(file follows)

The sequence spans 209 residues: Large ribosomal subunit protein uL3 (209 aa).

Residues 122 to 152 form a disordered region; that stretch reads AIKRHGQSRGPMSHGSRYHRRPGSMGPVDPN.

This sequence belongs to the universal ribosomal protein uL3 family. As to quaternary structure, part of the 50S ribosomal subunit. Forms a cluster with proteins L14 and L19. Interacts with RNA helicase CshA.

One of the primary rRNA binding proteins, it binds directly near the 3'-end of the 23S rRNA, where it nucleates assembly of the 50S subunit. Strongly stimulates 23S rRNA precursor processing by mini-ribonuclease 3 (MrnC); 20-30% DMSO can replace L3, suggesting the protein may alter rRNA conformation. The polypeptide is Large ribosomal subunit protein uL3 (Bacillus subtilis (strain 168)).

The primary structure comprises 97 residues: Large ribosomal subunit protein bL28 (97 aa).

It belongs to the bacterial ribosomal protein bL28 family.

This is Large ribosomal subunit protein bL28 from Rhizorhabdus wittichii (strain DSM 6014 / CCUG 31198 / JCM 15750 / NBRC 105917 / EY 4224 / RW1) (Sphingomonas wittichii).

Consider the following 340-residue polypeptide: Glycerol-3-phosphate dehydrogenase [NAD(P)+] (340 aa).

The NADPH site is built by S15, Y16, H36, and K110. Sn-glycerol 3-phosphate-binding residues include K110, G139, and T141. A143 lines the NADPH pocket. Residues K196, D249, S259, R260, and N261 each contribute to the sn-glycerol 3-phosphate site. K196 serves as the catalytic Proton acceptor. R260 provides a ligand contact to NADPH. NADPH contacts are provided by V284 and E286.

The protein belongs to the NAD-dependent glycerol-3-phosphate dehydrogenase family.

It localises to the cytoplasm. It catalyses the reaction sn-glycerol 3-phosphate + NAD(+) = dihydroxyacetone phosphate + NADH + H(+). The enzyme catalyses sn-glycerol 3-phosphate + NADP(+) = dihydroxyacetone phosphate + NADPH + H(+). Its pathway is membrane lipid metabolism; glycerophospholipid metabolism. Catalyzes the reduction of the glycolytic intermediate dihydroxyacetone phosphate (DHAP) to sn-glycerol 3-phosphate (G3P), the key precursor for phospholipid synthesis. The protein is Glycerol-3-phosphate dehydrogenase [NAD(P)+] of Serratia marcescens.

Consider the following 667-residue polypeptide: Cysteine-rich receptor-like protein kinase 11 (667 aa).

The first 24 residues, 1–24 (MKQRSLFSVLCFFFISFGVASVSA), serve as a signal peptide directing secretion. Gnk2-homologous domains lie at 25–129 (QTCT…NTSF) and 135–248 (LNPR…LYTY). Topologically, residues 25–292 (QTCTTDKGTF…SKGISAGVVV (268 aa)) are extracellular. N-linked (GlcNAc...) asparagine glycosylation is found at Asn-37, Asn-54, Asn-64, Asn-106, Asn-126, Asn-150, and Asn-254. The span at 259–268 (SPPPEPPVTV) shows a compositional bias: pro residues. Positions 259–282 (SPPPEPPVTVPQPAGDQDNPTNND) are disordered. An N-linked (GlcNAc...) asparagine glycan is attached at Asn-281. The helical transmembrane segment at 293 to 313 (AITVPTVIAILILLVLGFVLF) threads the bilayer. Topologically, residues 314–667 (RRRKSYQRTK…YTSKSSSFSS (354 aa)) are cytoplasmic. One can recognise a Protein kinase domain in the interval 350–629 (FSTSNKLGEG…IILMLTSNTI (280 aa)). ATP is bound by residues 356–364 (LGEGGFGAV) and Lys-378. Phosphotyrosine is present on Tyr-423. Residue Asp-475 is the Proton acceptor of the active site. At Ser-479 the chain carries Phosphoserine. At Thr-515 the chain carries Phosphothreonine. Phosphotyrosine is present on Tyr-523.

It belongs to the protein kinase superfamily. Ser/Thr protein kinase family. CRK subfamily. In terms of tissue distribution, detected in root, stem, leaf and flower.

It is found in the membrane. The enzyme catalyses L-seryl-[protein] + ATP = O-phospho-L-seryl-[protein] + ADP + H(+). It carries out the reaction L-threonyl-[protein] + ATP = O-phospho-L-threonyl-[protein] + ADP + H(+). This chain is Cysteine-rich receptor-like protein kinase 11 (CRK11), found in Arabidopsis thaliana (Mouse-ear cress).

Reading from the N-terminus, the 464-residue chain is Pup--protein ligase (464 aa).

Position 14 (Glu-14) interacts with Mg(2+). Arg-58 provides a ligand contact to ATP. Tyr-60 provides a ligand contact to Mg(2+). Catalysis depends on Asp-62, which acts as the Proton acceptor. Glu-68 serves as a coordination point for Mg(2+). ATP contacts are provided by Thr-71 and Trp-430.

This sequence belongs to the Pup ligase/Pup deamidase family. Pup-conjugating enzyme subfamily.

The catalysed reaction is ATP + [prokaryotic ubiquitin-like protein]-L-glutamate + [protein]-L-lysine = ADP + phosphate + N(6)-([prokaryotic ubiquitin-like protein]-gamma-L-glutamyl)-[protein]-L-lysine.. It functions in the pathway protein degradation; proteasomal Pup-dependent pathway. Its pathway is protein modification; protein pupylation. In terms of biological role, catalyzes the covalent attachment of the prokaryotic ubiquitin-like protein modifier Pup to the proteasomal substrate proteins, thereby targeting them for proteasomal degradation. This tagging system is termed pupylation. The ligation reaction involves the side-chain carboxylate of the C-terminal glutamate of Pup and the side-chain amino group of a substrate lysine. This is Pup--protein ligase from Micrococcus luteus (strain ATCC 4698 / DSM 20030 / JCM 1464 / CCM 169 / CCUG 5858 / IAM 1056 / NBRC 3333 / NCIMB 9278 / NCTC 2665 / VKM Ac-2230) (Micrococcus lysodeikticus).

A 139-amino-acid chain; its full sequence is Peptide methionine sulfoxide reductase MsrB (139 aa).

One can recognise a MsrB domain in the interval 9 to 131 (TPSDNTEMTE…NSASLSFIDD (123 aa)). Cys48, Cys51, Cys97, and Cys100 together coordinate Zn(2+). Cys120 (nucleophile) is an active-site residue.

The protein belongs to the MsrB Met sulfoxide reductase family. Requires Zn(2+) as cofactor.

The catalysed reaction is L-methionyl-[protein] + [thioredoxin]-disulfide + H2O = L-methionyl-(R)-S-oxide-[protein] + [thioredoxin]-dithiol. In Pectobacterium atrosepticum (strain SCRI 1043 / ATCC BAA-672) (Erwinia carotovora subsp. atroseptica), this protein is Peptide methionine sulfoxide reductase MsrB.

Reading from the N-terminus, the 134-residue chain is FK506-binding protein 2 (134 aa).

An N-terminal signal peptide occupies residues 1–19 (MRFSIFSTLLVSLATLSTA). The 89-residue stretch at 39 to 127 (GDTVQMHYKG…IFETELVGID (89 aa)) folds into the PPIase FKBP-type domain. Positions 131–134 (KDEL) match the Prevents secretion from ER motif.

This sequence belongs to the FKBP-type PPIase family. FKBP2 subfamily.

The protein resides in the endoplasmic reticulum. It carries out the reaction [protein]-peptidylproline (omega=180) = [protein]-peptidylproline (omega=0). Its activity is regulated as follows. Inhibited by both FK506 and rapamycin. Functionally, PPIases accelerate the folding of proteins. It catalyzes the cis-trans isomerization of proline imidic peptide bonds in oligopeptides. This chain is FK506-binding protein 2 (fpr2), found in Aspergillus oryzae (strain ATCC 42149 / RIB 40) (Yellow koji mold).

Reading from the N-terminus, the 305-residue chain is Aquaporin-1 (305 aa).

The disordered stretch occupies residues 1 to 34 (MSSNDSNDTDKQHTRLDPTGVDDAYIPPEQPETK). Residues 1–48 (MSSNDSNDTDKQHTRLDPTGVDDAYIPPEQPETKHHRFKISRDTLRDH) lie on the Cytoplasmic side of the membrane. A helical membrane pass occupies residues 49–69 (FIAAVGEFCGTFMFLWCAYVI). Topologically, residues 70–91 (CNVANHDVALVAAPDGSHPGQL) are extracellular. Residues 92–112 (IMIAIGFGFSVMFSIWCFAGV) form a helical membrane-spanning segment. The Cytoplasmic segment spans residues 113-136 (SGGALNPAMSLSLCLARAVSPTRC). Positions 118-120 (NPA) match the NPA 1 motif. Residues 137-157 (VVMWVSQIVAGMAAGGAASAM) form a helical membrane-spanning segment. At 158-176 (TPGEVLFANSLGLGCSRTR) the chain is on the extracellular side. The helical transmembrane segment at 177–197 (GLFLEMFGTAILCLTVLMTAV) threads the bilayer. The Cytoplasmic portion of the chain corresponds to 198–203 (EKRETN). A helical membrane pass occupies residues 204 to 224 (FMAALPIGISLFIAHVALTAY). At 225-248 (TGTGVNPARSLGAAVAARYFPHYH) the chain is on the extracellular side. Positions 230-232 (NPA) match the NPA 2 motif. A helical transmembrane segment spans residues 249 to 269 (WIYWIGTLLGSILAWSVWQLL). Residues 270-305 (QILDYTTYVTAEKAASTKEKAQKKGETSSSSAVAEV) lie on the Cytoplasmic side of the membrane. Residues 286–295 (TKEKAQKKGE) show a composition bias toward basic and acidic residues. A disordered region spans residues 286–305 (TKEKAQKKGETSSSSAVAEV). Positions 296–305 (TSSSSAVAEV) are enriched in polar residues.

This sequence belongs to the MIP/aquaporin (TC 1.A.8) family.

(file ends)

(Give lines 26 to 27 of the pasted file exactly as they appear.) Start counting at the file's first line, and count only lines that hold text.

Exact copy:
This sequence belongs to the FKBP-type PPIase family. FKBP2 subfamily.

The protein resides in the endoplasmic reticulum. It carries out the reaction [protein]-peptidylproline (omega=180) = [protein]-peptidylproline (omega=0). Its activity is regulated as follows. Inhibited by both FK506 and rapamycin. Functionally, PPIases accelerate the folding of proteins. It catalyzes the cis-trans isomerization of proline imidic peptide bonds in oligopeptides. This chain is FK506-binding protein 2 (fpr2), found in Aspergillus oryzae (strain ATCC 42149 / RIB 40) (Yellow koji mold).